Directed by Agnès Jaoui, starring Agnès Jaoui, Jean-Pierre Bacri and Anne Alvaro.

Castella the factory owner falls for Clara the actress and occasional English teacher. Deschamps the chauffeur falls for Manie the waitress and occasional drug dealer. Manie falls for Moreno the bodyguard and Angelique has no taste at all.

Have you guessed it's a French film yet? Written by Agnes Jaoui (who plays Manie) and Jean Pierre Bacri (who plays Castella) this bitter sweet romantic comedy is filled with characters and situations which, while superficially representing human connection, really explore themes of loneliness and human isolation.

The film also marks a directorial debut for Jaoui who, with great skill, weaves together a well-paced story about ordinary people's lives. Her previous writing projects have included 'On connaît la chanson' (Same Old Song) and 'Cuisine et dépendances' (Kitchen With Apartment) – films that also dealt with small groups of individuals struggling to relate to one another.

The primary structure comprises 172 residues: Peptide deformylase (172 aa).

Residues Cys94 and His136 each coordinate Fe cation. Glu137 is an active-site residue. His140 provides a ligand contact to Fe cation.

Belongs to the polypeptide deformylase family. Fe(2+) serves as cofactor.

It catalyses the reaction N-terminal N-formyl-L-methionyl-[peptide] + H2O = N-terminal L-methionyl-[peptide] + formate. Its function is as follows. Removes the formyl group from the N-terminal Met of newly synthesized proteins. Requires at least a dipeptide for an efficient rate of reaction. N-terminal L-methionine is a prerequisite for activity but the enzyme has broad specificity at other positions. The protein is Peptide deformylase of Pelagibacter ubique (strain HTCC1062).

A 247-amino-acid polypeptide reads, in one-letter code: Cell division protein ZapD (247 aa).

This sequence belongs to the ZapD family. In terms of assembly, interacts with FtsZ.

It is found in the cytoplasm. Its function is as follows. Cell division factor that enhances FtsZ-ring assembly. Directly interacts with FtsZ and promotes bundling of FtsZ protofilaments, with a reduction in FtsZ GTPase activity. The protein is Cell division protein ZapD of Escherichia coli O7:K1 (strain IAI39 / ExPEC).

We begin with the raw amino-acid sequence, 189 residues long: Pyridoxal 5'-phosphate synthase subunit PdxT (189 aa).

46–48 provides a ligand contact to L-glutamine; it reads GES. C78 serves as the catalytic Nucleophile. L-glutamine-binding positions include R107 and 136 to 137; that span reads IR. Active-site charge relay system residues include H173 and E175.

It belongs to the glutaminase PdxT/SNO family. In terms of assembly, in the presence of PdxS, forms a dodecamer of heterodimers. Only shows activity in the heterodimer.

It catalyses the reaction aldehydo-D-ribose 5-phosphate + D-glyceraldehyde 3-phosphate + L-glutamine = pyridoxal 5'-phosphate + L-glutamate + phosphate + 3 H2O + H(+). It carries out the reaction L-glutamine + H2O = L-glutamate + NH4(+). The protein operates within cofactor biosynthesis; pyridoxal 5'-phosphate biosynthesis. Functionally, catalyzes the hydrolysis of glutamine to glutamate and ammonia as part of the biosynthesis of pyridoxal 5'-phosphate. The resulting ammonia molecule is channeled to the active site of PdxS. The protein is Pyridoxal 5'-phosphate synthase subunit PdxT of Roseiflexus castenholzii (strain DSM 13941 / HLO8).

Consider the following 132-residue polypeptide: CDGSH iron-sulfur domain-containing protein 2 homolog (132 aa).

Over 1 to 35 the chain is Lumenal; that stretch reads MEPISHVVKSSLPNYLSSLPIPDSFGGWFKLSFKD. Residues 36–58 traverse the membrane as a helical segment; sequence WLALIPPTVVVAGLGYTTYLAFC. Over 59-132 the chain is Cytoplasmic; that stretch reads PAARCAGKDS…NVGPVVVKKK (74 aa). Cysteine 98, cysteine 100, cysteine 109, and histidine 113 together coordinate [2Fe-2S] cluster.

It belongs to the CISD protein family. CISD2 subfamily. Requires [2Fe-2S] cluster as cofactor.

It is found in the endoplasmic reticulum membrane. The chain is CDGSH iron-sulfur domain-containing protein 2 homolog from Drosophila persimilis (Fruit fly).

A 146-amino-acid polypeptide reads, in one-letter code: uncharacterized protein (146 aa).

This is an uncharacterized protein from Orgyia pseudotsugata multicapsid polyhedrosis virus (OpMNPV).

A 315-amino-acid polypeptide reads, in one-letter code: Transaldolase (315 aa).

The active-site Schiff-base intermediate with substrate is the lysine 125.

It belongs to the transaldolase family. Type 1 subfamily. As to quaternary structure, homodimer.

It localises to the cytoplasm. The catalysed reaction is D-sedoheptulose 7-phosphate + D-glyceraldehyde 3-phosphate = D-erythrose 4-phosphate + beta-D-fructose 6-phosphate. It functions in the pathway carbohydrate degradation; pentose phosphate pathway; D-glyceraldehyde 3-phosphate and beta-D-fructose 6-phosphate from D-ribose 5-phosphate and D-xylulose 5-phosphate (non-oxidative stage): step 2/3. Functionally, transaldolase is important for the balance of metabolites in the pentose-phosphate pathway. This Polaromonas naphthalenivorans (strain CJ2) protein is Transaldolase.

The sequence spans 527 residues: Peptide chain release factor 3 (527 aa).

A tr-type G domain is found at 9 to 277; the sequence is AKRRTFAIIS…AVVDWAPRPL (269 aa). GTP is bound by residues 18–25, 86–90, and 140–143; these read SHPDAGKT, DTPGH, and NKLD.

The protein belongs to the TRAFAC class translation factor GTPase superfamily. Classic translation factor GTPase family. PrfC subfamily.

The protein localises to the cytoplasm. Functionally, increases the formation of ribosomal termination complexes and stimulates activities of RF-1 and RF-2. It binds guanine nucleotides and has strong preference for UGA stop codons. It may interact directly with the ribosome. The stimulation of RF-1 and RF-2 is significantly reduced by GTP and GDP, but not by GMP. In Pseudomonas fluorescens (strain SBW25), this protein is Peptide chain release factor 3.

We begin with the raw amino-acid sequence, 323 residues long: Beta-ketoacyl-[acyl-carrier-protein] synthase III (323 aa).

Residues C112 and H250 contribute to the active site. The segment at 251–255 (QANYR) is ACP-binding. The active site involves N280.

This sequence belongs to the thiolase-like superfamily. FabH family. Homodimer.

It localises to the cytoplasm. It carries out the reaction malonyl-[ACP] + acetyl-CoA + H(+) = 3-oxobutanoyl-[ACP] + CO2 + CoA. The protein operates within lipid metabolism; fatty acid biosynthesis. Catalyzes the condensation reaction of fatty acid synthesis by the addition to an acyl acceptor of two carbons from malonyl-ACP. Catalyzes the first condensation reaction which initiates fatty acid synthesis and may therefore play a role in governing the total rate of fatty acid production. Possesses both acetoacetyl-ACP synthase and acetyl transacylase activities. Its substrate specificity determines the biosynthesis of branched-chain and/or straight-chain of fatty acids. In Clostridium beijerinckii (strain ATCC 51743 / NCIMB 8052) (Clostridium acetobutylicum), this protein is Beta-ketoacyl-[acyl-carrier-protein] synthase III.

Castella is married to Angelique, a bored and extremely tasteless interior decorator. He runs a factory, but his heart's not in it anymore. One evening his wife drags him to a production of 'Berenice' where he instantly falls for Clara, the actress playing the Queen. He discovers she is also a part-time English tutor and he happens to need to learn English for a business deal. Hey presto: they're together on a weekly basis and before too long he expresses his feelings for her. She rejects him and they part company, leaving both feeling disconnected and miserable. A parallel story is occurring between the waitresses Manie who is a friend of Clara's, Deschamps who is Angelique's driver and Moreno who is Castella's bodyguard.

This fairly complex circle of acquaintances creates many opportunities for intermixing between social and class groups but this doesn't actually happen – yet another variation on the theme of isolation running through the film. The characters all have similar issues but they never quite recognise them in each other because of the situations in which they meet and interact.

All parts are extremely well acted with just the right balance of pathos and humour. Jaoui fends off the risk of embarrassment humour nicely and leaves the audience with empathy for the characters, something lacking in so many films. Just when you think they are going to fall into a ménage a trois the characters suddenly act like real people and you end up relating to them much more favourably because of it. In this film nobody is perfectly good or bad and it is this humanity that makes it work.

March Rogers.